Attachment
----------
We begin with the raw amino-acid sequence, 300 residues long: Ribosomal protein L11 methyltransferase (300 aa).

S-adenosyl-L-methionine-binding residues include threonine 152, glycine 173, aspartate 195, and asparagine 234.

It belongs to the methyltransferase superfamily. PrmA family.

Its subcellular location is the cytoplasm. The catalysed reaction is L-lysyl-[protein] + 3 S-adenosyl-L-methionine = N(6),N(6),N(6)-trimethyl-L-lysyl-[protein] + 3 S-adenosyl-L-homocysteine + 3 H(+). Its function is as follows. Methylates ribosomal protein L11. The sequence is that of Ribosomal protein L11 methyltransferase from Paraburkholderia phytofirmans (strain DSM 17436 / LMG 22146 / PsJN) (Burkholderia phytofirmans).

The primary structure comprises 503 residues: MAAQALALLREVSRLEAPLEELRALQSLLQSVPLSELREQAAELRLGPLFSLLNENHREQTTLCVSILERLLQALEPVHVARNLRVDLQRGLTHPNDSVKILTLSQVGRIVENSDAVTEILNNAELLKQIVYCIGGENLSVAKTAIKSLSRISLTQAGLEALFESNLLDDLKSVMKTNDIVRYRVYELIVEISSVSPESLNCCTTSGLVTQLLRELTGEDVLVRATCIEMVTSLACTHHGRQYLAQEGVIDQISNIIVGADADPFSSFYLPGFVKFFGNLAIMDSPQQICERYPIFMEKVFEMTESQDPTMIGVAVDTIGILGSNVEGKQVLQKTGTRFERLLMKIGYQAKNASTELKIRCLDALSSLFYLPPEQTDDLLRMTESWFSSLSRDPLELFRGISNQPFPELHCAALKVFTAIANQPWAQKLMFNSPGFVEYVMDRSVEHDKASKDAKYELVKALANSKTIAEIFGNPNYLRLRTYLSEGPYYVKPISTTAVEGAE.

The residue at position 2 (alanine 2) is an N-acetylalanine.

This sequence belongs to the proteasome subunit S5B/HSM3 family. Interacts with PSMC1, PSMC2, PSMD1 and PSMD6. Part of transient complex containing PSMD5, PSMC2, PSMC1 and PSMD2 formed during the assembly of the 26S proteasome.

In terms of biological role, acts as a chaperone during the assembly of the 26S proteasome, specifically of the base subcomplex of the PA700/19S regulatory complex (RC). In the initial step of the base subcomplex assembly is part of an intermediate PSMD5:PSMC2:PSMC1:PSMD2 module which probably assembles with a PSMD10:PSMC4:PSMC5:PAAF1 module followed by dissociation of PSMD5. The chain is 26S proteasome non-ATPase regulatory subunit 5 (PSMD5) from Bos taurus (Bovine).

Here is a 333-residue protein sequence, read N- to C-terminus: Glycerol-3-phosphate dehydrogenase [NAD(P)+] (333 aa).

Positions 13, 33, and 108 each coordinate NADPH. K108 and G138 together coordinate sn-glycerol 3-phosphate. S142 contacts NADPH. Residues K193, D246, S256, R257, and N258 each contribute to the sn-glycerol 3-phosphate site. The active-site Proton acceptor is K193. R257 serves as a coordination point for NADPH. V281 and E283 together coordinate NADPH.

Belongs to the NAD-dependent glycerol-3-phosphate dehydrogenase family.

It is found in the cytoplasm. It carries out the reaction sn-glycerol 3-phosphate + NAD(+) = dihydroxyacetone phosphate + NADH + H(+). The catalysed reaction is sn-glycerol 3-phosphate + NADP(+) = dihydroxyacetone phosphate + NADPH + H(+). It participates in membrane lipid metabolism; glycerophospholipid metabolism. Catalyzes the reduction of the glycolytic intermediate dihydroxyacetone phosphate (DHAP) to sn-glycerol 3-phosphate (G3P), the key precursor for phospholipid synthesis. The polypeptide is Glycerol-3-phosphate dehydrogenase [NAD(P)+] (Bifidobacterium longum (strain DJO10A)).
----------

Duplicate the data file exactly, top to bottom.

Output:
We begin with the raw amino-acid sequence, 300 residues long: Ribosomal protein L11 methyltransferase (300 aa).

S-adenosyl-L-methionine-binding residues include threonine 152, glycine 173, aspartate 195, and asparagine 234.

It belongs to the methyltransferase superfamily. PrmA family.

Its subcellular location is the cytoplasm. The catalysed reaction is L-lysyl-[protein] + 3 S-adenosyl-L-methionine = N(6),N(6),N(6)-trimethyl-L-lysyl-[protein] + 3 S-adenosyl-L-homocysteine + 3 H(+). Its function is as follows. Methylates ribosomal protein L11. The sequence is that of Ribosomal protein L11 methyltransferase from Paraburkholderia phytofirmans (strain DSM 17436 / LMG 22146 / PsJN) (Burkholderia phytofirmans).

The primary structure comprises 503 residues: MAAQALALLREVSRLEAPLEELRALQSLLQSVPLSELREQAAELRLGPLFSLLNENHREQTTLCVSILERLLQALEPVHVARNLRVDLQRGLTHPNDSVKILTLSQVGRIVENSDAVTEILNNAELLKQIVYCIGGENLSVAKTAIKSLSRISLTQAGLEALFESNLLDDLKSVMKTNDIVRYRVYELIVEISSVSPESLNCCTTSGLVTQLLRELTGEDVLVRATCIEMVTSLACTHHGRQYLAQEGVIDQISNIIVGADADPFSSFYLPGFVKFFGNLAIMDSPQQICERYPIFMEKVFEMTESQDPTMIGVAVDTIGILGSNVEGKQVLQKTGTRFERLLMKIGYQAKNASTELKIRCLDALSSLFYLPPEQTDDLLRMTESWFSSLSRDPLELFRGISNQPFPELHCAALKVFTAIANQPWAQKLMFNSPGFVEYVMDRSVEHDKASKDAKYELVKALANSKTIAEIFGNPNYLRLRTYLSEGPYYVKPISTTAVEGAE.

The residue at position 2 (alanine 2) is an N-acetylalanine.

This sequence belongs to the proteasome subunit S5B/HSM3 family. Interacts with PSMC1, PSMC2, PSMD1 and PSMD6. Part of transient complex containing PSMD5, PSMC2, PSMC1 and PSMD2 formed during the assembly of the 26S proteasome.

In terms of biological role, acts as a chaperone during the assembly of the 26S proteasome, specifically of the base subcomplex of the PA700/19S regulatory complex (RC). In the initial step of the base subcomplex assembly is part of an intermediate PSMD5:PSMC2:PSMC1:PSMD2 module which probably assembles with a PSMD10:PSMC4:PSMC5:PAAF1 module followed by dissociation of PSMD5. The chain is 26S proteasome non-ATPase regulatory subunit 5 (PSMD5) from Bos taurus (Bovine).

Here is a 333-residue protein sequence, read N- to C-terminus: Glycerol-3-phosphate dehydrogenase [NAD(P)+] (333 aa).

Positions 13, 33, and 108 each coordinate NADPH. K108 and G138 together coordinate sn-glycerol 3-phosphate. S142 contacts NADPH. Residues K193, D246, S256, R257, and N258 each contribute to the sn-glycerol 3-phosphate site. The active-site Proton acceptor is K193. R257 serves as a coordination point for NADPH. V281 and E283 together coordinate NADPH.

Belongs to the NAD-dependent glycerol-3-phosphate dehydrogenase family.

It is found in the cytoplasm. It carries out the reaction sn-glycerol 3-phosphate + NAD(+) = dihydroxyacetone phosphate + NADH + H(+). The catalysed reaction is sn-glycerol 3-phosphate + NADP(+) = dihydroxyacetone phosphate + NADPH + H(+). It participates in membrane lipid metabolism; glycerophospholipid metabolism. Catalyzes the reduction of the glycolytic intermediate dihydroxyacetone phosphate (DHAP) to sn-glycerol 3-phosphate (G3P), the key precursor for phospholipid synthesis. The polypeptide is Glycerol-3-phosphate dehydrogenase [NAD(P)+] (Bifidobacterium longum (strain DJO10A)).